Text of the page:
Can Political Reservation Improve Female Empowerment? Evidence from Local Panchayat Elections in Rural India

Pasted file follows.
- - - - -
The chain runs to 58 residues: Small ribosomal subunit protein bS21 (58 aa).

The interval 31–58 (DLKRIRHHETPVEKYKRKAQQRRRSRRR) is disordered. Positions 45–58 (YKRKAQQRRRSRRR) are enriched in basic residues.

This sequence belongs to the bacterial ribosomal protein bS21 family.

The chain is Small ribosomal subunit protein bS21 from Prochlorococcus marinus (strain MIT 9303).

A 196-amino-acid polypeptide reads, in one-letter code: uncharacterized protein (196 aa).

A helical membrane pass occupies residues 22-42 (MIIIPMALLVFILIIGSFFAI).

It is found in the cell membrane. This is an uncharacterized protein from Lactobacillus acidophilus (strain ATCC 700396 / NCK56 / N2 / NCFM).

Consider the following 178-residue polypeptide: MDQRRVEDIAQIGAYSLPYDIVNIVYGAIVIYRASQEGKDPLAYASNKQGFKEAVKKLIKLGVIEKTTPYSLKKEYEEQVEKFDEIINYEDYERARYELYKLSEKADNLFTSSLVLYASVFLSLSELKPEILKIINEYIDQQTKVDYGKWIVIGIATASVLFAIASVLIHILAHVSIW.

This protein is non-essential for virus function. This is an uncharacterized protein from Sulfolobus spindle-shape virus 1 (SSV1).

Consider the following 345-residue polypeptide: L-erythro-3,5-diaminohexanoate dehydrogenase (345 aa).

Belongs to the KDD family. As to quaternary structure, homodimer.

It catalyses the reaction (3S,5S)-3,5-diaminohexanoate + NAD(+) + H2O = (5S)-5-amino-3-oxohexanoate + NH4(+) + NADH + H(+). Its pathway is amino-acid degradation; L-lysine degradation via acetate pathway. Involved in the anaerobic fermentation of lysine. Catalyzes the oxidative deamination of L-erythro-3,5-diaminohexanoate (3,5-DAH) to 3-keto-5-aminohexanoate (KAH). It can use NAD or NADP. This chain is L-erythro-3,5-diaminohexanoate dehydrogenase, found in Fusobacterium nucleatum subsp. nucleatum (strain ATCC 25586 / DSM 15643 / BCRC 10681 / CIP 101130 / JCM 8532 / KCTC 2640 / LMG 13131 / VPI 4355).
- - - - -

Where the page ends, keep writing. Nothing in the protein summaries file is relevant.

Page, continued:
Reservations enjoy great popularity to overcome deep-rooted inequality. However, in part due to a short horizon of analyses, evidence on the impact of reservations and the mechanisms through which they may work remains ambiguous. Nationally representative village- and household level data from India for the last 3 Panchayat periods allow us to explore dynamic effects of female reservation on subjective and objective quality of public service delivery, political participation, and willingness to contribute to public goods. We find little impact on perceived quality of service provision but a clear link to higher and more effective political participation that then results in greater willingness to contribute to public goods. Contrary to the temporary nature of the first, the latter effects persist even once reservation has lapsed suggesting that conceptualising the policy in such a framework offers a promising avenue for analysis.